Self-Driving Ride-Share Service ‘Waymo One’ Has Launched: What’s Next for Cities?

By Thaddeus Miller and Devon McAslan

Thaddeus Miller, PhD is Co-Director of the Smart Cities and Regions at Arizona State University and Assistant Professor in the School for the Future of Innovation in Society and The Polytechnic School. His research is focused on partnerships with cities to leverage science and technology to create more resilient and sustainable futures.

Devon McAslan, PhD is a Postdoctoral Fellow at the Center for Smart Cities and Regions at ASU. His research explore how cities can create policies and infrastructures in which all modes of mobility can thrive.

Jan 23, 2019 | Mobility, Technology | 1 comment

On December 5, 2018, Waymo launched ‘Waymo One’, the first commercial ride-share service utilizing self-driving cars in the US. This long-awaited service fulfills the company’s self-imposed deadline to start a commercial ride-share service by the end of 2018. Waymo, Google’s self-driving car project, has been operating in the Phoenix metropolitan area since 2016 and is an industry leader in autonomous vehicles, with over 10 million miles driven on public roads, and nearly 7 billion miles driven in simulations. The launch of Waymo One does come with limitations. It is only available to existing Waymo early-riders, a program which has allowed approximately 400 people to use Waymo ride-share since 2017 while the company continued to test its technology. The only thing that has really changed is that now these early-riders must pay for the ride-sharing service. Additionally, safety drivers will be in each Waymo One vehicle, so while the vehicles can drive themselves in nearly all situations, a human driver can take over when needed.

Though the plans for expansion of the service remain uncertain, the launch of Waymo One is a significant milestone and one that cities need to take note of. AV technology has rapidly advanced in the last decade, but until now, AVs have only been in the testing phase. In many places, they have been confined to closed campus areas, but increasingly over the last few years, they have been tested on public roads (where allowed), especially in California and Arizona. Many argue that more rigorous safety standards are needed before AVs should be allowed on public roads, but the only way to know how an AV will operate in the real world is to put them in it.

In the 1920s, when the automobile became widespread, cities had to quickly adapt and the same is true now. The automobile reshaped urban infrastructures, planning, and how we live. It also created cities that are car-dependent, huge public health costs from local air pollution, and has been a major contributor to climate change. While plenty of uncertainties remain about the maturation of AV technologies, that should not be an excuse for inaction. The question now, is how can we use these early moments in the development and deployment of AVs to map out the policy, planning, and infrastructure changes that need to happen to guide a mobility transition that leads to better, more livable and sustainable cities?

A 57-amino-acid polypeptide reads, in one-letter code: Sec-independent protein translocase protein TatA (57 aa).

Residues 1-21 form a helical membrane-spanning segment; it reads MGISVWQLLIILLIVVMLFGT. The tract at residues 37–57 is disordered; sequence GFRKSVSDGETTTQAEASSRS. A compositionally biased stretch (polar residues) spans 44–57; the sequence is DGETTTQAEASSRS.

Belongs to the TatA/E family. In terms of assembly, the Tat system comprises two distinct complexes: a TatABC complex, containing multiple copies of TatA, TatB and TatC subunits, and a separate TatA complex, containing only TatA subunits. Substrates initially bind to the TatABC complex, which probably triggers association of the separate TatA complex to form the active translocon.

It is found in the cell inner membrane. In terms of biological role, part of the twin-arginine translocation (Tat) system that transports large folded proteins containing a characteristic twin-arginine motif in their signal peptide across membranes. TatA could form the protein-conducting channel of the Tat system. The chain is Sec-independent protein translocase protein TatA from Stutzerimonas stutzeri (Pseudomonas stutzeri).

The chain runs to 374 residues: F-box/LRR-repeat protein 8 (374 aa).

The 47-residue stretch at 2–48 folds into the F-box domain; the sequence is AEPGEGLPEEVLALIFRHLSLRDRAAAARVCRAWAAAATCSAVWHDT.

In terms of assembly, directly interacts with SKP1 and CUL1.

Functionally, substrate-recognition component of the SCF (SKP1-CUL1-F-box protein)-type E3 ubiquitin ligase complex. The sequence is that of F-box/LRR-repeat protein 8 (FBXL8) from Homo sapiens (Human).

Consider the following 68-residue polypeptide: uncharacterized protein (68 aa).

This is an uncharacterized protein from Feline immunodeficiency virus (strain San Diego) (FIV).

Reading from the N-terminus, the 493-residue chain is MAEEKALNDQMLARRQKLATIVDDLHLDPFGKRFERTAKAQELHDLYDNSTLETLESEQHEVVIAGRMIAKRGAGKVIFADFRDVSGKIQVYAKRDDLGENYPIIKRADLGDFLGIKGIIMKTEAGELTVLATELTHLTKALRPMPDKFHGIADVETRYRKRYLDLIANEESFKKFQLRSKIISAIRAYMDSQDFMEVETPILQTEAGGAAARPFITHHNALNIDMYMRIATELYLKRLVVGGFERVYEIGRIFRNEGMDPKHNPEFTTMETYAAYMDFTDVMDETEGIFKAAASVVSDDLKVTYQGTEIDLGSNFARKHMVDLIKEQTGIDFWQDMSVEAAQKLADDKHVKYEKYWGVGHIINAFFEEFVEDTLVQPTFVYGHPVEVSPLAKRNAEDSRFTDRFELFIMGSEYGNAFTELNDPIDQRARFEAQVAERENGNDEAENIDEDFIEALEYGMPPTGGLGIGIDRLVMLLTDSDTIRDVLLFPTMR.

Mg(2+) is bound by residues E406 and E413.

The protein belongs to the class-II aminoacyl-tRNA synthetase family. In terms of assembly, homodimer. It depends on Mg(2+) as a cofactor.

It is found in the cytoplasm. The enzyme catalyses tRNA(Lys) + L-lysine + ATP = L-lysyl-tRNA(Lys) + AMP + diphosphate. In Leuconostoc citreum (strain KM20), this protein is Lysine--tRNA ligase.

At the Center for Smart Cities and Regions at Arizona State University we have been working with local governments and industry representatives to identify the opportunities and risks that AVs present to cities. This work has identified early partnership opportunities, policies, and potential pilot projects that should be developed to ensure that AVs work for urban communities. These are based on interviews with decision-makers and urban planners, public and expert forums, and research on emerging city, regional, state and federal policy regarding AVs. Here, we share some of these results, identifying four core challenges for communities and several ways citizens and governments can develop approaches to AVs now that will help ensure they work for them.


Key Challenges

The proponents of AVs and the many companies developing them often cite the numerous benefits AVs will have. These include safety, and the potential to remove human error from driving, which is the cause of over 90 percent of all crashes. Additionally, they tout the fact that AVs will eliminate congestion, something that traffic engineers have longed to do for nearly a century without success. Many of the AV companies also claim that there will be benefits to existing infrastructure, especially public transportation, since AVs can be utilized to get people to and from mass transit. Lastly, they claim that a reduction in cost of ride-share by AVs will allow more people to transition away from private car ownership. However, none of these outcomes is guaranteed, and for each point, the opposite outcome is perhaps more likely, unless cities step in to ensure they do not.

Our research has identified four core challenges regarding how AVs can help cities meet their goals and it comes as little surprise that these mirror the four points above, which proponents claim AVs will address.


1. AVs are not a technological fix to congestion problems.

An AV is still a car, takes up the same amount of space and has the same requirements for parking. As suggested above, AVs might be able to address congestion and traffic issues if they are primarily shared (which seems to be the favored option for now), but there are numerous academic studies showing this is not necessarily the case and that even a ride-sharing model of AV use can increase traffic and not help with congestion.


2. AVs are not a magic bullet to achieving vision zero goals.